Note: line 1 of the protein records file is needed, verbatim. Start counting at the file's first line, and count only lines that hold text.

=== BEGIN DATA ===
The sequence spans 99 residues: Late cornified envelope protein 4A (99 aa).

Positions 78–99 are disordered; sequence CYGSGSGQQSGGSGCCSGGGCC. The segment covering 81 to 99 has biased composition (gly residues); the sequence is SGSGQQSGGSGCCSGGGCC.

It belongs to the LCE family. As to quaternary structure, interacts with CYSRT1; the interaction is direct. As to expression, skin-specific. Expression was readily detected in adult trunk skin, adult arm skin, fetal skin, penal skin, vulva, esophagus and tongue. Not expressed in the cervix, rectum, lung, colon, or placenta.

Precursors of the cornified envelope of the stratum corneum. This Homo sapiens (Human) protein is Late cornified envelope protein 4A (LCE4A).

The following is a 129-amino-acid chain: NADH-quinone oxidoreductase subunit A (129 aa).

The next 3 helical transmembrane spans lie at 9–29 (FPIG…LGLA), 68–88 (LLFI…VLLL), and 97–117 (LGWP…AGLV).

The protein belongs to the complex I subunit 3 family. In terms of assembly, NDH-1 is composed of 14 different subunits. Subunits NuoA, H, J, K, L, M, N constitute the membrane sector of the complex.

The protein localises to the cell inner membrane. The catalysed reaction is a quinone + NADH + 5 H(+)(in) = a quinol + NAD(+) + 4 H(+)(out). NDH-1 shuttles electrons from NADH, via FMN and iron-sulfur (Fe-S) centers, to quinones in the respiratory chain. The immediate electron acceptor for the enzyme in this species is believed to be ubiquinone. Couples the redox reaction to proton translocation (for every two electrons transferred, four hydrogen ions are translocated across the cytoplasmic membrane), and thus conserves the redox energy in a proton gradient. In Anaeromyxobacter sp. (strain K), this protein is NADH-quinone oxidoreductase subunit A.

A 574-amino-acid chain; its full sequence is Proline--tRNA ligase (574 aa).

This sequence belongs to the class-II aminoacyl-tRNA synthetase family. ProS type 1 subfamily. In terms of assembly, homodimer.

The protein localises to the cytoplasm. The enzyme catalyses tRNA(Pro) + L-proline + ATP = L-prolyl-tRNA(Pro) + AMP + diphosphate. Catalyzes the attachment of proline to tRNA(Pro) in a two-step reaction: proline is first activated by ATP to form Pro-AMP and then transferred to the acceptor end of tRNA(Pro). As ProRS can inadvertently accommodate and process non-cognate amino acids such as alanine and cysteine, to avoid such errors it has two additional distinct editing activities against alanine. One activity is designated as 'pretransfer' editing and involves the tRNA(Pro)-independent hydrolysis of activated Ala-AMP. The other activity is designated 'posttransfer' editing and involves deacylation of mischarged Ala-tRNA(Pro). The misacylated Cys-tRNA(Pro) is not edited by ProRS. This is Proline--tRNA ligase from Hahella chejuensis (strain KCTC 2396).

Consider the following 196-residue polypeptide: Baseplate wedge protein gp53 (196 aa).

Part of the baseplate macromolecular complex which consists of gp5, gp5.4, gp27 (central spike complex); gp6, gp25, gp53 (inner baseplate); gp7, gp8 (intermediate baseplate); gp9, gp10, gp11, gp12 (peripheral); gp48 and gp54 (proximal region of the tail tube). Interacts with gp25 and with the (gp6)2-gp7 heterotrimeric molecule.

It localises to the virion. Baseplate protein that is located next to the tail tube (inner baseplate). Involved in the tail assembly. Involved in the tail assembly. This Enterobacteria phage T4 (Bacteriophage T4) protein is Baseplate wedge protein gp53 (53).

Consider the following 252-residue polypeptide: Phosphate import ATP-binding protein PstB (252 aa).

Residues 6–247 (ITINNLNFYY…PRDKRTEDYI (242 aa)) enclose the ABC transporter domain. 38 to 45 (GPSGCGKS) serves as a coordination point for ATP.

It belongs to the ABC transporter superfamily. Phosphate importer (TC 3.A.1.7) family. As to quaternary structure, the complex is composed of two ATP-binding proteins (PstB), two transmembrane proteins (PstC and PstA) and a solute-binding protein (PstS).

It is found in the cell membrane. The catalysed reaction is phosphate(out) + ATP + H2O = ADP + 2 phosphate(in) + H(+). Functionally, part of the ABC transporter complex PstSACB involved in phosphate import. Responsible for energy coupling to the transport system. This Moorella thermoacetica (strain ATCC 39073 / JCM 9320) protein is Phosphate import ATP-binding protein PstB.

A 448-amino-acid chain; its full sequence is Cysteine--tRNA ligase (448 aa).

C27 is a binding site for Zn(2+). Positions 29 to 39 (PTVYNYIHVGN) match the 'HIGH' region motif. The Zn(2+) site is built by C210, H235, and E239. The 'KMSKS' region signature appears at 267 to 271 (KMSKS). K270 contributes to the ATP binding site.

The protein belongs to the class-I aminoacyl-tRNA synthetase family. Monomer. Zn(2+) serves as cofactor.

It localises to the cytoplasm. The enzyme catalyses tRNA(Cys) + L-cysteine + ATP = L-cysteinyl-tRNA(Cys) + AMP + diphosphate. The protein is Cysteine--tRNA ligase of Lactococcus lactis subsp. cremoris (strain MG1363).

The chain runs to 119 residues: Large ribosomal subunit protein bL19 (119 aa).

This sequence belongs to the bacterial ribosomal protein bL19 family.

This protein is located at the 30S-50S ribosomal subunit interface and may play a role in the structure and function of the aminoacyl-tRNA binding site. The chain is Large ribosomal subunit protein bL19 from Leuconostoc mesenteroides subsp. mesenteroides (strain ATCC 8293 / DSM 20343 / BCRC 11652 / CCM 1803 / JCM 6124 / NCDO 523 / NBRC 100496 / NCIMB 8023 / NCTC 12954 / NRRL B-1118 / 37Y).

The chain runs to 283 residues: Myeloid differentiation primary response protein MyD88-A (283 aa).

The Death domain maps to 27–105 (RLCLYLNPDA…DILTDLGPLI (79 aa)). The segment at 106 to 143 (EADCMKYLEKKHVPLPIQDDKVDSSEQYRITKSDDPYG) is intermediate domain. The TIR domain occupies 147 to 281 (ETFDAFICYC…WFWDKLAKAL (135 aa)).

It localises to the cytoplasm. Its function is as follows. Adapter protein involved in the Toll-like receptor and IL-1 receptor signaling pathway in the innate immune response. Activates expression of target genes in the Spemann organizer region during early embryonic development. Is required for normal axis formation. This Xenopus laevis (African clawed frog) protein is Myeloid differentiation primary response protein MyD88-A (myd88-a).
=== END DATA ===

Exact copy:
The sequence spans 99 residues: Late cornified envelope protein 4A (99 aa).